Three original articles address how chemical modifications of nucleic acids, acting at multiple levels to influence DNA and RNA integrity and function, may be implicated in stress-related disorders. He et al. examine DNA methylation—one of the critical epigenetic mechanisms that regulate gene expression—and show that childhood maltreatment in humans is associated with higher, whereas bipolar disorder with lower, blood methylation levels of the gene expressing the cytokine and stem cell factor KIT ligand. Dick et al. employ a mouse model of chronic social defeat stress and show that chronic stress can set into motion adenosine-to-inosine RNA editing, a co-/posttranscriptional RNA modification that influences protein isoform expression, within the corticolimbic regions of the mouse brain). Boeck et al. examine oxidative stress and DNA damage in postpartum women and show that exposure to childhood maltreatment is positively associated with levels of 8-isoprostane, a marker of lipid peroxidation, but not with markers of oxidative DNA or RNA damage. Further studies will be needed to uncover how stress and trauma exposure may induce such chemical modifications of DNA and RNA to contribute to diverse health and disease outcomes.

Lastly, a series of review articles highlight novel roles for other signaling pathways and molecular processes. Gassen and Rein discuss the role of autophagy—an evolutionarily conserved intracellular pathway responsible for energy, organelle, and protein homeostasis—in depressive phenotypes and its potential involvement in antidepressant action. Stepan et al. discuss recent evidence suggesting a role for Hippo signaling—a signaling pathway involved in organ development, tissue homeostasis, and regeneration—in neuroplasticity and stress-related phenotypes. Gold and Kadriu provide a perspective on the physiologic and molecular mechanisms underlying the involvement of the lateral habenula—a brain region with antireward properties and bidirectional connections to the stress system—in the development of anhedonia and other depressive phenotypes. Papadopoulou et al. review how early life stressors—including those occurring before conception, in utero, and postnatally—get embedded to shape subsequent responses to stressful environments, and how this embedding takes place at the molecular level. By covering such diverse mechanisms and processes, these review articles underscore how several molecular and cellular mechanisms may interact at multiple levels and in complex ways to contribute to diverse outcomes after stress and trauma exposure.

In conclusion, this Research Topic has aimed at providing up-to-date evidence on the molecular mechanisms that may underlie the development of stress and trauma-related disorders. A wide range of molecular processes were examined, including inflammatory processes, circadian biology, key intracellular pathways such as autophagy and Hippo signaling, oxidative stress, and epigenetic regulation. It is our hope that this compilation and the resultant discussion will stimulate fruitful research that aims at unraveling the molecular cascade of events through which stressful experiences may contribute to the development of aberrant disease phenotypes. Furthermore, while keeping in mind that these mechanisms likely act complementarily and in complex ways to shape diverse stress-related outcomes across individuals, deeper insights into the role of individual molecular mechanisms can have important implications for identifying novel molecular targets, eventually enhancing our ability to predict, prevent, diagnose, and treat stress-related disorders.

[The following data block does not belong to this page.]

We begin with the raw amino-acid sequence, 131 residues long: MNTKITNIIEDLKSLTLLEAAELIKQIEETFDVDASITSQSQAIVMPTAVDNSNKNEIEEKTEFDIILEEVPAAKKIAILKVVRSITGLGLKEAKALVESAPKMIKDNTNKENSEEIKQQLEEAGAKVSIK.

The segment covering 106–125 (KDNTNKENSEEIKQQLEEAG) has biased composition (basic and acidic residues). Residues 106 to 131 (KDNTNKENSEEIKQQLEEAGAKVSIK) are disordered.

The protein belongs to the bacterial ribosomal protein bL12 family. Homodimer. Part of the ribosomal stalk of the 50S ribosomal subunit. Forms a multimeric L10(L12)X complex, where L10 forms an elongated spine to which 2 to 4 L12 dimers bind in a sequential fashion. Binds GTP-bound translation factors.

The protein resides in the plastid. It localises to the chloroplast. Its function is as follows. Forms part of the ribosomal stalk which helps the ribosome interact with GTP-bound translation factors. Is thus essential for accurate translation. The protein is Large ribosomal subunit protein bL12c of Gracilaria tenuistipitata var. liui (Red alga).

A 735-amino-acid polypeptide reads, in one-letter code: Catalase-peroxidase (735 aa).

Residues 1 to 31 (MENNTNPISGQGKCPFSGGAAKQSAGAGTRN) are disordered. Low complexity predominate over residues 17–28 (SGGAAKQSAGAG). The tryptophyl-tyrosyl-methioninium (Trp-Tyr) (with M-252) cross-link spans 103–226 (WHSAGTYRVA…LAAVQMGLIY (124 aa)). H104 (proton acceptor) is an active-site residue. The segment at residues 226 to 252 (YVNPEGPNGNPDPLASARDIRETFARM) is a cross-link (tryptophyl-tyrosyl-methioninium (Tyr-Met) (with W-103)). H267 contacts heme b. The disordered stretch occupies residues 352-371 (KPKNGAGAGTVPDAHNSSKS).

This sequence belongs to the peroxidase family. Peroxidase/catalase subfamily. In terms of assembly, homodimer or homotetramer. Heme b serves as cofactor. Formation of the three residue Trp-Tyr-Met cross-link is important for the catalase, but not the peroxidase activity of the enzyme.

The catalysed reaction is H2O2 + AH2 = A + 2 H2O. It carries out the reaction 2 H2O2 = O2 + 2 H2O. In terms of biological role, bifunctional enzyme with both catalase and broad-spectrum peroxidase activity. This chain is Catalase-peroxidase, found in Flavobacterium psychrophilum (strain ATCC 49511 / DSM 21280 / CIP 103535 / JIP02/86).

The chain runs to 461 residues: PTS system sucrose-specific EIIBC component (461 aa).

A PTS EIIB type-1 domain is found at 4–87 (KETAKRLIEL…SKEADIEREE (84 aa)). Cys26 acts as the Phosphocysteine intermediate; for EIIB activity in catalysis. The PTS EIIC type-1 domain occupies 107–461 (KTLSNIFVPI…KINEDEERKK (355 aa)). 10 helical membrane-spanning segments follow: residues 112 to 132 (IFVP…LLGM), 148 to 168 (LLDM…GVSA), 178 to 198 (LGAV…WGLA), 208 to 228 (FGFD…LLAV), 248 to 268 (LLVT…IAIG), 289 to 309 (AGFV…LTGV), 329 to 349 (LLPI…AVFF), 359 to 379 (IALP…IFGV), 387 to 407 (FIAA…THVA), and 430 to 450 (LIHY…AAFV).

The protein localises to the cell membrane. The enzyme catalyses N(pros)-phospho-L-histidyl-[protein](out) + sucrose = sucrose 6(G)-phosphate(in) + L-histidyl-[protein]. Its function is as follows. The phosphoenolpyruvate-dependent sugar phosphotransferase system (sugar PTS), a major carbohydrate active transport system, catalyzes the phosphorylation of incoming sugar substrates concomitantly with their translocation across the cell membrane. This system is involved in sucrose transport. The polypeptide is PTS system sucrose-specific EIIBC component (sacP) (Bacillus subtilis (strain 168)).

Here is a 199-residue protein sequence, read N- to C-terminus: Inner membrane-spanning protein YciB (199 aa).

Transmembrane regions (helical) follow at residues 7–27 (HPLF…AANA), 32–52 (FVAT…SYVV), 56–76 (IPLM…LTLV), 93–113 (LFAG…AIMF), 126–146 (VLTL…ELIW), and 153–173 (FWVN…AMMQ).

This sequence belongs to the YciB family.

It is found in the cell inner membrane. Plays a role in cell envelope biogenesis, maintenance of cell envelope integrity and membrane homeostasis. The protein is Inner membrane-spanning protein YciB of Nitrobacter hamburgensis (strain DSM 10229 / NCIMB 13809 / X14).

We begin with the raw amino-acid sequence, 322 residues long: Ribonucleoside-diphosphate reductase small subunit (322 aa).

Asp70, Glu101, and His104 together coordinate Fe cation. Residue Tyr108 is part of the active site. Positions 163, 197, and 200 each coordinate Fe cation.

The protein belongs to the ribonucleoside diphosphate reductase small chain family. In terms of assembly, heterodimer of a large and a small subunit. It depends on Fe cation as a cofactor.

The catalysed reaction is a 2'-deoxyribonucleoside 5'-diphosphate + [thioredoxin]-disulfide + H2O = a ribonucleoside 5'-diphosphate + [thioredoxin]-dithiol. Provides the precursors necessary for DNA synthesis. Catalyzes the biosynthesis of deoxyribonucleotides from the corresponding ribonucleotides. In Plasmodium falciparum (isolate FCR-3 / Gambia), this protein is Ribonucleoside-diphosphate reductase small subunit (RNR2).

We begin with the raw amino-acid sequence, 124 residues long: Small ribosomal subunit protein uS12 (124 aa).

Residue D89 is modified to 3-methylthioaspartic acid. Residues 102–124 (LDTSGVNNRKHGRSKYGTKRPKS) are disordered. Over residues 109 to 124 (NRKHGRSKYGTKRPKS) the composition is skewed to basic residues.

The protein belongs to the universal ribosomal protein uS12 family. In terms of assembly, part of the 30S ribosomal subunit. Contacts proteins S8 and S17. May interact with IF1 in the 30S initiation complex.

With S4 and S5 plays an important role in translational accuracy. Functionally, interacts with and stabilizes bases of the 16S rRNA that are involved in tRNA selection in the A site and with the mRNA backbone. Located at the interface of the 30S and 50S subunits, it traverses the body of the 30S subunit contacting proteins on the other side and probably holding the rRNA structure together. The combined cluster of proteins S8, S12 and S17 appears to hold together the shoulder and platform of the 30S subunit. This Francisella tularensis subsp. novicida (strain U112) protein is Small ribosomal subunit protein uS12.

Author Contributions

AZ wrote the first draft of the manuscript. MS and GC critically revised the manuscript. All authors read and approved the submitted version.

Conflict of Interest

The authors declare that the research was conducted in the absence of any commercial or financial relationships that could be construed as a potential conflict of interest.


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Keywords: autophagy, circadian biology, epigenetics, inflammation, major depression, posttraumatic stress disorder, psychosocial stress

Citation: Zannas AS, Stein MB and Chrousos GP (2020) Editorial: Molecular Mechanisms in Stress and Trauma Related Disorders. Front. Psychiatry 11:103. doi: 10.3389/fpsyt.2020.00103

Received: 14 January 2020; Accepted: 07 February 2020;
Published: 03 March 2020.

Edited and reviewed by: Ming D. Li, Zhejiang University, China

Copyright © 2020 Zannas, Stein and Chrousos. This is an open-access article distributed under the terms of the Creative Commons Attribution License (CC BY). The use, distribution or reproduction in other forums is permitted, provided the original author(s) and the copyright owner(s) are credited and that the original publication in this journal is cited, in accordance with accepted academic practice. No use, distribution or reproduction is permitted which does not comply with these terms.

*Correspondence: Anthony S. Zannas,